As it was announced on Thursday, Delta Air Lines is getting ready to retire its 18 of its 777s. This means that the carrier will deploy its modern Airbus A350s on the route between Sydney and Los Angeles by the end of 2020.
Burning 21% less fuel per seat
On Thursday, Delta Air Lines announced that it would retire it’s 777 early as a result of the COVID-19 pandemic. In a bid to accelerate the carrier’s strategy, of simplifying and modernizing its fleet, the 18 777s would be retired by the end of the year.
This means that more of Delta’s long-haul services will be operated by the more modern and fuel-efficient A350s.
Delta will operate the new generation A350-900 in the replacement of 777s. So, the A350s will be deployed on some of its airline’s transpacific routes it was not serving earlier, including its Los Angeles to Sydney service, before the end of 2020. Granted, of course, that commercial aviation is back traversing the oceans, and the demand for an LA to Sydney route has recovered by then.
A330s and A350s to fly long-haul
Delta CEO Ed Bastian told the airline’s staff that,
“Retiring a fleet as iconic as the 777 is not an easy decision. Our A330s and A350-900s, which are more fuel-efficient and cost-effective, will perform long-haul flying as international demand returns.”
As the great distance from Los Angeles to Sydney is 6,507 nautical miles. And the A330 has a range of up to 7,251 nm, the model itself could potentially operate from the American West Coast to the Australian East coast.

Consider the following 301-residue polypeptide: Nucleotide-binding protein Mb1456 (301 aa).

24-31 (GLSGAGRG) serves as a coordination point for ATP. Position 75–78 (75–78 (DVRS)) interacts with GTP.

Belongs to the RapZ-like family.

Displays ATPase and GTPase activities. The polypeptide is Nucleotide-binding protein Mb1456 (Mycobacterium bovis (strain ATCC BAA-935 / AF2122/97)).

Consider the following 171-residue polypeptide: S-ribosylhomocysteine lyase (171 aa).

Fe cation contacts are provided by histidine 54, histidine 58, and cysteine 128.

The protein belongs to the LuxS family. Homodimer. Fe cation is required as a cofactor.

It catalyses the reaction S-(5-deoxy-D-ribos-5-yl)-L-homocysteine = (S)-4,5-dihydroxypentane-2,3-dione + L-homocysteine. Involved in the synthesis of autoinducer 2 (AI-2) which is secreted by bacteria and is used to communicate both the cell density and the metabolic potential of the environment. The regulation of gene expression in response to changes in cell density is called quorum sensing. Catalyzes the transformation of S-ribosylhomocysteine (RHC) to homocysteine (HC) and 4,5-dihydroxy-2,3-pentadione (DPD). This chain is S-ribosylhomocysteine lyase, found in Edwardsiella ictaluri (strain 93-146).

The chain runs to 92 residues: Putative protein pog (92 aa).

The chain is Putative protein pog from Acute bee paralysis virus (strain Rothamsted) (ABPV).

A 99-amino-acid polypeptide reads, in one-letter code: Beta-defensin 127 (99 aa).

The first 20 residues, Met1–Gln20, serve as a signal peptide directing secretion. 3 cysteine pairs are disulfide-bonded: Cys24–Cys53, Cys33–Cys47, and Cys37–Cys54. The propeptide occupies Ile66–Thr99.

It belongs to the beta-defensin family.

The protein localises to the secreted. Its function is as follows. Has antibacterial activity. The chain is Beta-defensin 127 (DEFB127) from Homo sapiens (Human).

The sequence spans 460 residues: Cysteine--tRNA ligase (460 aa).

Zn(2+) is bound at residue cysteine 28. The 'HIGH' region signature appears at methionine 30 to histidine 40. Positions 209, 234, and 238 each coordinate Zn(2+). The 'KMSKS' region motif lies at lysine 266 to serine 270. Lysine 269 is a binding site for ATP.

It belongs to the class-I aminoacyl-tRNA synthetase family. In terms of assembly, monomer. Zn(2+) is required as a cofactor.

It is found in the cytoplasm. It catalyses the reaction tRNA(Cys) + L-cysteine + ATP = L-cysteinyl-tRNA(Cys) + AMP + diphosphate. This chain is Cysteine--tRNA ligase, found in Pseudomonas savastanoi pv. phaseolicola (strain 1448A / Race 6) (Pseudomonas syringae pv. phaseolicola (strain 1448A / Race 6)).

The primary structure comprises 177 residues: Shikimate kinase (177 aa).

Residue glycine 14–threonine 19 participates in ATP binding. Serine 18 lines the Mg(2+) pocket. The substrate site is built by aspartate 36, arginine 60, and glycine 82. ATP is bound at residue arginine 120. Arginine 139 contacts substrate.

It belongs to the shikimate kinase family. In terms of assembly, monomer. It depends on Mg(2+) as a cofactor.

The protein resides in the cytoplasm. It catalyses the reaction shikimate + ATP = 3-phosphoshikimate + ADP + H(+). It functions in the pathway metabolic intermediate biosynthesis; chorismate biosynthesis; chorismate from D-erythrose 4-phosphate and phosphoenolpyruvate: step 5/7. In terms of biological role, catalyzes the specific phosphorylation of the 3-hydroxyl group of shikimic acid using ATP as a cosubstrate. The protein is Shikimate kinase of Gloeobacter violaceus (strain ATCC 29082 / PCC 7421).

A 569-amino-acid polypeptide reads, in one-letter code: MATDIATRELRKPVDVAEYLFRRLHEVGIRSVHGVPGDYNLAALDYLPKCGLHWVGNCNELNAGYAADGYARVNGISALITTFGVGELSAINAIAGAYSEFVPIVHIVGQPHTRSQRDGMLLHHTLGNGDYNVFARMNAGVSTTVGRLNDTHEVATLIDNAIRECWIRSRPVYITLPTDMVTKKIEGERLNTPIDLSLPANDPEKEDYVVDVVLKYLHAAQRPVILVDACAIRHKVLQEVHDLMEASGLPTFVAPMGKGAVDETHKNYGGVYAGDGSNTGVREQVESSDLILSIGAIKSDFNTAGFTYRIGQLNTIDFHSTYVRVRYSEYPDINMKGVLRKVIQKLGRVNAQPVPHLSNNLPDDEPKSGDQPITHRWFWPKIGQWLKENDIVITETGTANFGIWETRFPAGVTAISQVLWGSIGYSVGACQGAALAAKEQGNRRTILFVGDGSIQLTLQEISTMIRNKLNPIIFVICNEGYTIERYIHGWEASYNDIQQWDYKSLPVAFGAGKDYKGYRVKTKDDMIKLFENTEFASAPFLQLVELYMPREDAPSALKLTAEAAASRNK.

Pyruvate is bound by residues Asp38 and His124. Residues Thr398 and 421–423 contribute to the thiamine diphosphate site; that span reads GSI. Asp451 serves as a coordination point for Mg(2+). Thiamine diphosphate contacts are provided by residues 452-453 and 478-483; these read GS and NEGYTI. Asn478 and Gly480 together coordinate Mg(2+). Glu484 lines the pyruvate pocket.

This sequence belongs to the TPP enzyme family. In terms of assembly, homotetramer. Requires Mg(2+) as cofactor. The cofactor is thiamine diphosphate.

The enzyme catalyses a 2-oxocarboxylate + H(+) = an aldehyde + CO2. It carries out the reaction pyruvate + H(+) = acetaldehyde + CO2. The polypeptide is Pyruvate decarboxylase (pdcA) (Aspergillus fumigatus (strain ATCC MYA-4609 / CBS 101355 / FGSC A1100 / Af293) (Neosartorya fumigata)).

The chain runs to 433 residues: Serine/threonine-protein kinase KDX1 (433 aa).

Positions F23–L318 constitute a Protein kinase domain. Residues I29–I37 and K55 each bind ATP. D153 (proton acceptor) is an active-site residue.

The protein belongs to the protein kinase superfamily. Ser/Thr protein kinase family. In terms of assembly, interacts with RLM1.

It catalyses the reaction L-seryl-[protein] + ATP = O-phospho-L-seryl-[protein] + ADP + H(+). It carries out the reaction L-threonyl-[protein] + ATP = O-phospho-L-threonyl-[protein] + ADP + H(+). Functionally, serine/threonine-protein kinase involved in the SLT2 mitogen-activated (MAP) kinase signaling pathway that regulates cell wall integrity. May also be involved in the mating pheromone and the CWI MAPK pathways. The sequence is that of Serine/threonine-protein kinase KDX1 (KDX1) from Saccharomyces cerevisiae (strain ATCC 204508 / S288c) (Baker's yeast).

However, the way Delta has configured the A330neos, which are the most fuel-efficient in the fleet, they would not be able to complete the flight. Hence, the task must fall to its larger cousin, the A350, which has a typical range of around 8,100 nm.
The carrier’s A350s, which are 13 in numbers, with an order placed for two more, are fitted with Delta’s expensive Delta one suites in the business class. These feature fully-flat beds and direct aisle access for every passenger. But also a sliding door for maximizing privacy of oneself.
The new suites can be found onboard the A350, A330-900neo and777s.
The aircraft, averaging 2.3 years, also have Delta Premium Select, Delta’s premium economy configuration. Fold-out adjustable foot- and leg-rest. More supportive seatback featuring deeper recline and more full seats are all selling points for the product.
The 777 still has time.
The 777s also all have these same features, as they were refurbished with the concept not long ago; at the cost of over $100 million. But they at least may still operate a few more months’ worths of Delta transpacific traffic before they get retired.
Delta’s 777’s, Delta One Suite
Delta is not flying its Los Angeles to Sydney route due to present circumstances. Still, it is intending to restart it from June 6th, when it is selling tickets for three flights per week. Although, that seems quite an optimistic assessment, given the severity of Australian travel bans.
At the moment, Qantas is serving a weekly flight from Los Angeles to Melbourne with a Dreamliner. And Virgin Australia with their 777 from Los Angeles to Brisbane once a week up until June 7th, As part of the Australian Government’s repatriation efforts. Perhaps Delta is reasoning that there will be enough Australian’s still stranded on the US West Coast after that date wanting to get back home?
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